Most of the early buildings were beach cottages. Families would come from Pasadena and Los Angeles on the trolley or Santa Fe train and a real estate agent would greet them as they stepped off. Some liked what they saw and bought property. Manhattan Beach was promoted as a place to vacation, a summer resort. A few stayed year round but most stayed only for a weekend or a summer. It was hard to count the full time residents but by the time of incorporation on December 7, 1912, there were approximately 600 permanent residents.
Among the first structures built in Manhattan Beach were two wooden piers built in 1901, one at Center Street (later renamed Manhattan Beach Boulevard) and one at Marine Avenue called Peck's Pier and Pavilion.
First Manhattan Beach Pier
The Center street pier was believed to have been 900-feet long. Pylons were made by fastening three railroad rails together and driving them into the ocean floor. A narrow wooden deck was supported by these pilings. A wave machine was installed at the foot of the pier in order to generate electricity for the lighting system on the Strand but the plan did not work. The "old iron pier" as it was called, was destroyed by a major storm in 1913.
Original "old iron pier"
Lack of money, lawsuits, storms, and debates about when and where to build another pier delayed Manhattan Beach from having a pier completed until 1920. This time, it was a cement pier with a rounded end and it was 928-feet long. Engineer A.L. Harris developed the concept of the circular end for less exposure and damage to the pilings by the waves. The roundhouse at the end was not completed until 1922. In 1928 the pier was extended out 200 feet (at no cost to the city) when a Captain Larsen of Redondo Beach offered to pay for an extension in exchange for the rights to run a shore boat between the pier and his barge Georgina,. On January 9, 1940, 90 feet of the extension were ripped away during a winter storm. The extension was never repaired and the remaining section was swept away in February 1941. In 1946 the pier and adjoining beach were deeded over from the city of Manhattan Beach to the state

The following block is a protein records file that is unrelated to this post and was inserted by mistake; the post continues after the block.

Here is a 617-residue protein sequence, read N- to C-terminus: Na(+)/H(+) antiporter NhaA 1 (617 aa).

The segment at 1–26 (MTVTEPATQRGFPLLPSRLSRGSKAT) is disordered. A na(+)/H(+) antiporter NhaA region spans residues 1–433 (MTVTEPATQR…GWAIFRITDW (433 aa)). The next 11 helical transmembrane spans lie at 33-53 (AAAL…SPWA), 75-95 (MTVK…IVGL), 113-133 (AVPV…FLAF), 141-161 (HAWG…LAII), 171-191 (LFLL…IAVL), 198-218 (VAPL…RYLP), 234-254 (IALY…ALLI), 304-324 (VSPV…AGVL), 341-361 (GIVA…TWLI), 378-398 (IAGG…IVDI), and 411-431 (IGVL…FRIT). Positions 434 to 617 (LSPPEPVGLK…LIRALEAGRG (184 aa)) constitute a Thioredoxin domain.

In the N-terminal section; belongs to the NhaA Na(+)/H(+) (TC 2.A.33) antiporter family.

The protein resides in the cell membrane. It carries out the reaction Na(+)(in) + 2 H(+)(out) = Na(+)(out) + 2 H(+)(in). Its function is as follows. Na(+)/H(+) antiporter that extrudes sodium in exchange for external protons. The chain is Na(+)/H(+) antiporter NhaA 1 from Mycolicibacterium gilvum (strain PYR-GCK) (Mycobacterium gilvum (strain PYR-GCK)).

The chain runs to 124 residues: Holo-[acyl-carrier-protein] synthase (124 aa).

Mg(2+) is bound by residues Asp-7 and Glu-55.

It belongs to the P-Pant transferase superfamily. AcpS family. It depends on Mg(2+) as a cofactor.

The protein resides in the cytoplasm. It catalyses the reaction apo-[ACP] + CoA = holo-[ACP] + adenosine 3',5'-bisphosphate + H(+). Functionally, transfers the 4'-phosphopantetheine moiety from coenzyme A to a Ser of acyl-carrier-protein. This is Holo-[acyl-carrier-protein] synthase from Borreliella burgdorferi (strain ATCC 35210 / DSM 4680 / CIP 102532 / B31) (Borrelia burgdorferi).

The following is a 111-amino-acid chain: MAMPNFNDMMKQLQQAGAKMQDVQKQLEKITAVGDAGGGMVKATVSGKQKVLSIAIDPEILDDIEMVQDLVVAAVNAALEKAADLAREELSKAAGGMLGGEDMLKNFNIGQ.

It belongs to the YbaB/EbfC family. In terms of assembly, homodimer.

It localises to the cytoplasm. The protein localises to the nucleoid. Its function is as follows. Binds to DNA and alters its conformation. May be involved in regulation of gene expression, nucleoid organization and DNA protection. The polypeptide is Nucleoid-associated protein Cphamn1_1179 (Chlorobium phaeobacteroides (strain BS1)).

Storms and time were not kind to the pier and repairs were made but the appearance changed. In 1991, a decision to restore it back to its 1920s appearance was made. The Roundhouse was completely rebuilt and is now occupied by theRoundhouse Marine Studies Lab .
& Aquarium. In 1995, the pier was declared a state historic landmark. It is the oldest standing cement pier on the West Coast
After World War II a large influx of people came as a result of the desirability of the area for year-round living. Servicemen visiting during the war returned to live here. The development of the defense industry brought many people to the South Bay to reside and work. Much of the land east of Sepulveda was developed to house the influx of people.
Manhattan Beach Historical Society
Click on the following links for the history of individual cities in the South Bay Los Angeles beach communities:
HISTORY OF PALOS VERDES ESTATES
HISTORY OF RANCHO PALOS VERDES
HISTORY OF ROLLING HILLS ESTATES AND ROLLING HILLS
HISTORY OF MANHATTAN BEACH
HISTORY OF HERMOSA BEACH
HISTORY OF EL SEGUNDO
HISTORY OF TORRANCE
HISTORY OF SAN PEDRO
HISTORY OF LOMITA
HISTORY OF REDONDO BEACH